Local News

  • News briefs: March 23, 2012

    Kentucky’s jobless rate

    drops to 8.7% in February

    Kentucky’s seasonally adjusted preliminary unemployment rate dropped to 8.7 percent in February 2012 from a revised 8.8 percent in January 2012, marking the eighth consecutive month the rate has declined, according the Kentucky Education and Workforce Development Cabinet.

  • Annual event to focus on healthy choices for women

    Wellness can be defined as a “state of well-being.” An active process of becoming healthy. Seeking more information to improve oneself. We usually associate wellness with good health or a healthy lifestyle.

    Although many of us struggle to live a healthy lifestyle, we can improve our health and our choices –  and in doing so, we seek wellness.

  • Shelby County School Board: ‘New’ Northside gets another look

    The Shelby County Board of Education on Thursday will take another look at the new Northside Early Childhood Center.

    During its regular meeting this week at the district offices, at 1155 Main St. in Shelbyville, the board will hear from K. Norman Berry Architects on an updated design of the building that the firm first presented last month. The board has asked for a more traditional look.

  • News briefs: March 20, 2012

    Hornback bill

    Sen. Paul Hornback (R-Shelbyville) has pulled his telecommunications deregulation bill, dubbed the “AT&T Bill,” because of public outcry against the bill.

  • EARLIER: Burry, Andriot push Blue Gables renovation

    A plan to help revitalize a blight area in downtown Shelbyville is coming together, but it needs a little help from citizens.

    A group led by Bob Burry and Bob Andriot have formed the Shelbyville Preservation Group, a non-profit corporation, which has put in motion the process to secure government funding to purchase the old Blue Gables Motel at the corner of 8th and Main streets.

    The motel, which is now an apartment complex, would be renovated and turned into an art and retail area offering 18 small shops.

  • Shelbyville City Council holds public hearing

    Jewish Hospital officials were a no-show at a public hearing scheduled for Thursday before the Shelbyville City Council meeting.

    The Jewish Hospital representatives were supposed to have been there to talk about the refinancing of the hospital’s bonds, said Mayor Tom Hardesty.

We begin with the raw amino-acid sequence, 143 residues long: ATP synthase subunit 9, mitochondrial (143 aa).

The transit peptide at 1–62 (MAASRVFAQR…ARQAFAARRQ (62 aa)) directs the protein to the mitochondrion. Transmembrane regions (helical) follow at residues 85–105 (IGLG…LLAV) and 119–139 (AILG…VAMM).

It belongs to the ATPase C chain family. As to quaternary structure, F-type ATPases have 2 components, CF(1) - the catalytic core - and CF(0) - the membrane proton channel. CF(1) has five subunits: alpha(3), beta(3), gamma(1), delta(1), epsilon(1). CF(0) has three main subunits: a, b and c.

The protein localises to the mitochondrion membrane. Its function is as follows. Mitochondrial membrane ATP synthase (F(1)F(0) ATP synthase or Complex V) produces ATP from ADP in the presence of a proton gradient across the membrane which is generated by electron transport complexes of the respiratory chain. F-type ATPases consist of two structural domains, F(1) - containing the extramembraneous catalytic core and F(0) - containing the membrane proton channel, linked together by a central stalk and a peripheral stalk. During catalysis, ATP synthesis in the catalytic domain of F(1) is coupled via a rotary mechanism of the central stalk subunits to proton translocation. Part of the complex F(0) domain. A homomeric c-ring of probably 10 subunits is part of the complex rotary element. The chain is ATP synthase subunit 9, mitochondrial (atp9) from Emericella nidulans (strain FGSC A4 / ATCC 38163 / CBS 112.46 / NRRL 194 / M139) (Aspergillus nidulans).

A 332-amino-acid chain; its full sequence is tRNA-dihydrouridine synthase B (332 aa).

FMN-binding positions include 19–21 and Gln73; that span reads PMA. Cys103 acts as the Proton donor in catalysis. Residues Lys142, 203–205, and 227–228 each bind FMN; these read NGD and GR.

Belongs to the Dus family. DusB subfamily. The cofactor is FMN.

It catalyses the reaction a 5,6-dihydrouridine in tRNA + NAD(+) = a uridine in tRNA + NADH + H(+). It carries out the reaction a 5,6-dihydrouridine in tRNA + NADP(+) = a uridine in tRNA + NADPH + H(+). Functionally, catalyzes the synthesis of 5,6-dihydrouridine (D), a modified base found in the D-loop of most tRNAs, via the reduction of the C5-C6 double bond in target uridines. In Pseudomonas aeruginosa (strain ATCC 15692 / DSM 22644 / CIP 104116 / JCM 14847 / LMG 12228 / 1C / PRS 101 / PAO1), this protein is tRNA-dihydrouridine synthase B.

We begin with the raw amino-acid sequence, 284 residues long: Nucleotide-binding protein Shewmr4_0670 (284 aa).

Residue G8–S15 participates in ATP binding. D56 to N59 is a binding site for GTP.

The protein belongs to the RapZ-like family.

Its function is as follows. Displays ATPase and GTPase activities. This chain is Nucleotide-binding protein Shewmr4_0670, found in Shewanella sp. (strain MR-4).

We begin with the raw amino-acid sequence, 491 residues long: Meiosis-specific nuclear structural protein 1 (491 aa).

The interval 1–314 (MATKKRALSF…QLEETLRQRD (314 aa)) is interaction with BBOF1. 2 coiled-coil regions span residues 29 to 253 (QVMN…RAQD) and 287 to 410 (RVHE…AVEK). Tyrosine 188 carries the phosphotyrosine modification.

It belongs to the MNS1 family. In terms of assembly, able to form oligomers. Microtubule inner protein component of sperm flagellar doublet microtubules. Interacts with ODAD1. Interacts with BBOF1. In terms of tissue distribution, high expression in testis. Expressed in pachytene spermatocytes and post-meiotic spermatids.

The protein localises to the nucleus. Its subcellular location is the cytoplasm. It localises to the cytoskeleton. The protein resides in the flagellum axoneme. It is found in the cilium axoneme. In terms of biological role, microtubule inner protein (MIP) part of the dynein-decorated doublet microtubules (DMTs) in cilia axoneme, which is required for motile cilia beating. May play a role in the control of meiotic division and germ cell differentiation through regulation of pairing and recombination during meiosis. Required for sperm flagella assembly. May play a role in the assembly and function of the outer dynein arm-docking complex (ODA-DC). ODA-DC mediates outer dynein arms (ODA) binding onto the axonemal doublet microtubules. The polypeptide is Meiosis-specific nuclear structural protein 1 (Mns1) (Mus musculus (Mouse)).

The council is not required to vote on the issue, but Hardesty, at the March 1 meeting of the council, encouraged members to attend in a show of support. But Hardesty said he had no idea beforehand that the hospital officials were not coming.

  • Guthrie sorry to lose Shelby, vows to keep ‘coming around’

    U.S. Rep. Brett Guthrie (R-Bowling Green) stopped in Shelby County Friday for an informal meeting with local business, government and community leaders on concerns about local issues.

    Despite the fact that Guthrie’s district will not include Shelby County after this year, he took the time to speak to a group of about 20 people at the former circuit court room of the Shelby County Courthouse, which has been converted to a meeting room.

  • Fiscal court approves road projects

    Shelby County Fiscal Court magistrates accepted the Transportation Cabinet’s Rural Secondary Road project for this year, with the top two projects being resurfacing on Hempridge and Ballardsville roads.

    The first consists of the 8.8-mile Hempridge Road, which connects U.S. 60 just east of Shelby County High School to Mount Eden Road in Southville.

    Chief District Engineer Matt Bullock, who presented the project to fiscal court, said it was unusual for such a long portion of roadway to be included in the rural secondary road project.

  • Man charged in stabbing death pleads not guilty to murder

    Shelby County resident Marcus Goldsmith pleaded not guilty of murder at his arraignment by video in Shelby County District Court Tuesday.

    Goldsmith, 53, was arrested in the early morning hours on Friday after an argument with another man, Keith A. Jackson, turned deadly, police say.

    At 12:39 a.m. Friday, Shelbyville Police Det. Jesse Paulley and Sgt. Bruce Gentry responded to a 911 call that somebody had been injured at 901 Main St. and was bleeding.

  • Moving roadblock ends chase on I-64

    What began as a routine traffic stop quickly got hairy when a Kentucky State Police Trooper tried to pull over Robert B. Brewer Tuesday morning near Simpsonville.

    KSP spokesperson Ron Turley said at 4:14 a.m. a trooper saw a Chevrolet SUV traveling westbound on I-64 in Shelby County striking construction barrels in the work zone on the interstate in Simpsonville.